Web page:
Enbridge Energy is reacting today to a state decision that delays company plans to install new supports on its Line 5 pipeline.
In June, Enbridge Energy, which owns Line 5, reported four spots that required additional support because of erosion.
The Department of Environmental Quality approved supports for those four spots, but delayed action on 18 others that Enbridge requested.
Environmental groups said they’re hopeful this means the government is getting serious about a line shutdown.
But Michael Barnes, a spokesperson for Enbridge, said that’s not how he sees it.
“We think that we’re all working towards the same thing and that’s to protect the straits and keep energy flowing into Michigan.”
Officials with the DEQ said they will delay a decision on the 18 additional supports until two studies on the risks of the pipeline and alternative ways for transporting the oil are completed. Results of those studies are expected early next year.
Starting Monday, the International Dark Sky Park in Emmet county will be accepting reservations for its new event center.
People will be able to rent the event center for private events. The facility will allow park goers to enjoy a new observatory, indoor programming space, a kitchen and – for the first time- on sight bathrooms.
Mary Stewart Adams is the program director for the Headlands Dark Sky Park in Emmet County. She said the event center is a necessity in order for the Headlands to function properly.
“Having the bathrooms as basic as it may seem is a really big thing, because we have thousands of people coming from around the world and for them not to have the facility is challenging. But still we’ve been managing with a high level of good will.”
Adams said the event center will open in June. She says construction of the facility cost seven-million dollars.
School is back in session and football season is underway… and that means fall is right around the corner. But a staple of the autumn season… the beautiful color show put on by Michigan’s trees, may be delayed due to warmer than normal temperatures.
Usually, the leaves start changes at the end of September… but experts say it could be mid-October before we see those vibrant fall colors this year.
Jim Keysor is a meteorologist with the National Weather Service. He said some leaves are just now beginning to change.
“As the days get shorter we are starting to see colors in the leaves. Right now it seems like right now we’re on pace to be average or slightly later than average.”
Keysor said if evenings remain mild, we most likely won’t see fall colors peak until the second or third week of October… which is a bit later than normal.
Bay County was ranked ninth nationally when it came to logistics — that’s the industry responsible for transporting goods, either by air, road, train or sea.
Trevor Keyes is the Vice President of Economic Development for Bay Future.
He said things like MBS International Airport and the Saginaw River helped Bay County land on the list.
“I think we’ve always known locally that we have shipping channels and logistics channels that work well with business but to be recognized nationally is one of those really special things. We’re so glad that these facilities made the designation for us.”
Keyes said the county hopes to dredge the Saginaw River in the near future, so large ocean-going ships can traverse the waterway, further increasing its logistics capacity.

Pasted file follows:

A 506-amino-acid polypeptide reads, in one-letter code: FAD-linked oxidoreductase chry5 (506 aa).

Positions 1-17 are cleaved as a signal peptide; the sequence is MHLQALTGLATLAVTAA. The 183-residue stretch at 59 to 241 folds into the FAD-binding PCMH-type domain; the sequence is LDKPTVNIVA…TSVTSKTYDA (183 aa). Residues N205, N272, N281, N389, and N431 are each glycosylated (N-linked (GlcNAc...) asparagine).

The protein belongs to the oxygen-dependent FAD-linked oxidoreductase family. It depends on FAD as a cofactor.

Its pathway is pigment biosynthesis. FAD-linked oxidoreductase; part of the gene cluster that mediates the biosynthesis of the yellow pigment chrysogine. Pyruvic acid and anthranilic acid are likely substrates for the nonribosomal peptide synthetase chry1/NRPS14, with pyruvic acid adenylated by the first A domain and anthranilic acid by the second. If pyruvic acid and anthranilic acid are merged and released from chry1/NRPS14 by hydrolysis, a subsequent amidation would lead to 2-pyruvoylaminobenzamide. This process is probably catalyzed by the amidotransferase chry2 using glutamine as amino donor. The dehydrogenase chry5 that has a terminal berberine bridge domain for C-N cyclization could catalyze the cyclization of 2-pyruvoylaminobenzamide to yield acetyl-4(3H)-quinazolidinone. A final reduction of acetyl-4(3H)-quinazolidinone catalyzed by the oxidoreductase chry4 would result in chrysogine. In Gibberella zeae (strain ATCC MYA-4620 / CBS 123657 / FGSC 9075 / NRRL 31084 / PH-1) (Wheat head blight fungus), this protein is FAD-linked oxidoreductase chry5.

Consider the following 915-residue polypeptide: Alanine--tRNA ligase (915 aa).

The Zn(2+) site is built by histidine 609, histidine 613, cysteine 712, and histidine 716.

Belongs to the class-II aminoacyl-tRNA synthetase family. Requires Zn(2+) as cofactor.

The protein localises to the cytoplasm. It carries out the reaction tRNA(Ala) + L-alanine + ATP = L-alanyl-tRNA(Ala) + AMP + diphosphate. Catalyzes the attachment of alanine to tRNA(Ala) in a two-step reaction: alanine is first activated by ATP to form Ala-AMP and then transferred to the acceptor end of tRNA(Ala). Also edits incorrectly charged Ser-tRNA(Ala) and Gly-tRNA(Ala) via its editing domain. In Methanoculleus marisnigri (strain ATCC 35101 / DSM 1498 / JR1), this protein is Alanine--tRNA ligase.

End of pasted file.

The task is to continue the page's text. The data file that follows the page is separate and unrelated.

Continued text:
The rankings come from Business Facilities magazine. It also named Memphis, Tennessee and Houston, Texas as leaders in logistics.
A small cherry farmer in Northern Michigan is at odds with market regulations because he says they force him to dump as much as 40-thousand pounds of tart cherries and allow for international cherry producers to slowly take over the market.
But regulators say the rules are an important part of keeping cherry prices stable – and allowing growers to earn a livable income.
The Firekeepers Human Trafficking Awareness Program is continuing its efforts to raise human trafficking awareness. Over the past year, the program has been working to combat human trafficking in its casino and hotel. The program provides training to employees on how to spot and report possible human trafficking. Continue reading →
Some northern Michigan businesses are having trouble finding enough workers during the busy summer tourism season.
Even in July, many tourism related businesses are still searching for seasonal employees. And part of the problem may be that fewer young people are staying in northern Michigan over the summer.
Jane Butzier is the operations manager for Northwest Michigan Works. She said it’s a year-round problem, but is heightened during summer.
“There is all the tourism and seasonal employment. So that requires probably more of a younger workforce. The young families and the people who are trying to make this their home, and have families here, need more typically than seasonal employment. So again it’s tapping that younger workforce that we don’t have much of.”
Butzier said she’s been seeing problems like this, especially during the summer, for the last three years.
Security and rescue operations on Great Lakes waters are changing. The U-S Coast Guard is planning to temporarily shut down 8 Coast Guard stations around the Great Lakes. It’s the beginning of a larger transition aimed at improving the efficiency of stations around the nation. But Great Lakes Today’s Elizabeth Miller in Cleveland reports on one Ohio community that doesn’t want to see its Coast Guard unit go.